The interests of the Loris group encompass the broad area of structure-function relationships in proteins. Our scientific questions relate to how proteins function in a cell, with a special interest on functional intrinsic disorder and dynamics. Via an integrative approach to structural biology, we unravel the molecular mechanisms that underlie the functions of IDPs in bacteria and plants. We understand at the molecular level novel and poorly understood principles that govern macromolecular recognition such as folding upon binding and fuzzy recognition.

Remy Loris

Group Leader
VIB Expert Scientist since 2009
Research Professor, Vrije Universiteit Brussel, Belgium since 2003
VIB Project Leader since 2000
Postdoc: Vrije Universiteit Brussel, Brussels, Belgium
Postdoc: CERMAV, Grenoble, France, 1998-1999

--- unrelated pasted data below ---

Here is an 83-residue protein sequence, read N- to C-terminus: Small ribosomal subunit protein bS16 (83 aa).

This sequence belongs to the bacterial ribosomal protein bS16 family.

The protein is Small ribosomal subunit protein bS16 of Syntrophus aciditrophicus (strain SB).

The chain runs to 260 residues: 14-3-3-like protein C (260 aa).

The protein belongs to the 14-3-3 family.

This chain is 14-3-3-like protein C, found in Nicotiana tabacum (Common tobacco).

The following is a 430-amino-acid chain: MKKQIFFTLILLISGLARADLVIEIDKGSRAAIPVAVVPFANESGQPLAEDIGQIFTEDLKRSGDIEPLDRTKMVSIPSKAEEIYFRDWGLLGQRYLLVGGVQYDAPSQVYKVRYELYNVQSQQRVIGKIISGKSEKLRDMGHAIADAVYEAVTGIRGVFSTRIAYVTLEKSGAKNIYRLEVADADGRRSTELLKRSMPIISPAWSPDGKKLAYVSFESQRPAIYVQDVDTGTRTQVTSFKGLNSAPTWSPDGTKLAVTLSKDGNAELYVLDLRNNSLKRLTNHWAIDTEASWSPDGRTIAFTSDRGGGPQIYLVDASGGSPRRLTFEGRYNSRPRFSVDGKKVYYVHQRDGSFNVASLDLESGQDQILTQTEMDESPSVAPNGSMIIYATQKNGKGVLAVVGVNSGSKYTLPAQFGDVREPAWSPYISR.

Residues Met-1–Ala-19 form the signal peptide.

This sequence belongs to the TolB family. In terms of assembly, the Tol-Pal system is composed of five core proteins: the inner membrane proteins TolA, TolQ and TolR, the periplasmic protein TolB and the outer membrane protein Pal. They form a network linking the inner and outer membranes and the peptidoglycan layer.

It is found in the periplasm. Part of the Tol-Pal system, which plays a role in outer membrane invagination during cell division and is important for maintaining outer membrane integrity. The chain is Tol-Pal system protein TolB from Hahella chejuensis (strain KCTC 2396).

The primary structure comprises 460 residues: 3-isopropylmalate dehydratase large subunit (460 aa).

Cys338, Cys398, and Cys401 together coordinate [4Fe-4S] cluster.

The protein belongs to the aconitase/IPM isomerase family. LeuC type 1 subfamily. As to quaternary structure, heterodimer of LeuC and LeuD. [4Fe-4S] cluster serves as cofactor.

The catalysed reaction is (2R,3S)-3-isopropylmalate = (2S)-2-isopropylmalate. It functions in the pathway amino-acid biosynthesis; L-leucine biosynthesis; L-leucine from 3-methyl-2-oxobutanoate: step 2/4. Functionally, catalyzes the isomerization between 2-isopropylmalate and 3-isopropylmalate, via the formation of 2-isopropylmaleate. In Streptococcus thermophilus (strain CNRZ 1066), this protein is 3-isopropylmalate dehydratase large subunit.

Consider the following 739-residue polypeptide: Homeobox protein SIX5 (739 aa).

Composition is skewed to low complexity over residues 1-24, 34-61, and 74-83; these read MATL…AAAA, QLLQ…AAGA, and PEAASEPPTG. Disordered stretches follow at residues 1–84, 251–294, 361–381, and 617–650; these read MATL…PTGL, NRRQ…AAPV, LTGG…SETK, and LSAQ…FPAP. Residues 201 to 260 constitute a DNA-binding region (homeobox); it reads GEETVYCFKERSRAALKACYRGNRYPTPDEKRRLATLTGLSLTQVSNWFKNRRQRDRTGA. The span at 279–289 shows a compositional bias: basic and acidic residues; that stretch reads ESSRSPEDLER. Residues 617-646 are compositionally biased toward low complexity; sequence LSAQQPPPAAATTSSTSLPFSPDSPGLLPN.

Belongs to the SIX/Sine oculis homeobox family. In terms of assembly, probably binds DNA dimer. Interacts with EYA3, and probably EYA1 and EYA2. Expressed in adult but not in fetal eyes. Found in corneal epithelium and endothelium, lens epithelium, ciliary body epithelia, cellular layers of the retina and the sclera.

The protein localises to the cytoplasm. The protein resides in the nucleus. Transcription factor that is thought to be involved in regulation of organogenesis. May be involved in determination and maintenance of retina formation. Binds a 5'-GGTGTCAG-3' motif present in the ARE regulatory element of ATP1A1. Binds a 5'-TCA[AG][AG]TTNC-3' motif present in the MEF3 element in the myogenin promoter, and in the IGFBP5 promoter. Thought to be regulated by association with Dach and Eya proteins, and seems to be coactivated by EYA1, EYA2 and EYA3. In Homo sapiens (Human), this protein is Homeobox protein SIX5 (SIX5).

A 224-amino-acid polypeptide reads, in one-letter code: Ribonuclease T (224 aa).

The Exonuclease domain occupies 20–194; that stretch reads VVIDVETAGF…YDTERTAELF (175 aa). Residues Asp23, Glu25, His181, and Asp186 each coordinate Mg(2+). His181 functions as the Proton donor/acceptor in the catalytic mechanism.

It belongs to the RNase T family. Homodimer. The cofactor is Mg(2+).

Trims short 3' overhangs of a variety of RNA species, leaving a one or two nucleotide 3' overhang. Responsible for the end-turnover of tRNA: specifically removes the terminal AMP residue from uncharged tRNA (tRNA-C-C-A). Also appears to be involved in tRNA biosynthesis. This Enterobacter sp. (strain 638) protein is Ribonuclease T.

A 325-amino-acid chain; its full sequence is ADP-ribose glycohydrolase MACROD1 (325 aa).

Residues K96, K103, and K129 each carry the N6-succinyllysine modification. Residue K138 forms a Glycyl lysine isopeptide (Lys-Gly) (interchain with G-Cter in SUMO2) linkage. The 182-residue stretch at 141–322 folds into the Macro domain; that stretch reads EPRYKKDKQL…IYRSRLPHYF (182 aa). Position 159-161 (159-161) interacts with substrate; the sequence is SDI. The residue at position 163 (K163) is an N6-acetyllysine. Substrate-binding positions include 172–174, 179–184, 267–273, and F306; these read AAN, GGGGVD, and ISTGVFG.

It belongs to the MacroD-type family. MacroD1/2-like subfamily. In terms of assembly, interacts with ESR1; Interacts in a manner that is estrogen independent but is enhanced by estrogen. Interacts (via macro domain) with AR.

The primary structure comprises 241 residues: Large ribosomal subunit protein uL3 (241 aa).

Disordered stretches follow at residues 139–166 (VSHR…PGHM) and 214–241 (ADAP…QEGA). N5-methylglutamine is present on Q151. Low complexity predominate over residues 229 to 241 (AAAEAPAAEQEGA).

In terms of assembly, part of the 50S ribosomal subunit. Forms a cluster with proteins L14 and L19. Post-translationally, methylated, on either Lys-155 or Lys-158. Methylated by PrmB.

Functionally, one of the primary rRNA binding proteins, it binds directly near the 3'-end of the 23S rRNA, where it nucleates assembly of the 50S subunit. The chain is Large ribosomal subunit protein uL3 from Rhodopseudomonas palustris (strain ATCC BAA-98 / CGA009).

Postdoc: Univ. of Leicester, Leicester, UK, 1997-1998

Research areas

Structural biology Systems biology Microbiology

Research Focus

The focus of our research is on proteins and their mechanisms of action, but at the same time aims to resolve two fundamental biological questions. The first one is: how do toxin-antitoxin modules contribute to the bacterial stress response and persistence? The second one is: how does SOG1 co-ordinates the DNA damage response in plants and links it to cell cycle progress? What are the macromolecular partners of SOG1 and how do SOG1 and ts partners co-operate to control a large variety of target genes?

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Publication

To showcase the world-class scientific research of the Remy Loris Lab, you can discover their scientific papers in more detail.

Jobs

We are always on the lookout for highly motivated colleagues to join our team. If you are interested, please contact us.

Team

The Remy Loris Lab can only thrive thanks to the dedication and commitment of its people, no matter what their function or seniority.

Events

To stay up to date in rapidly developing fields, scientists regularly interact with (international) colleagues. Conferences and other (scientific) events are an excellent way to facilitate such a continent-spanning knowledge exchange.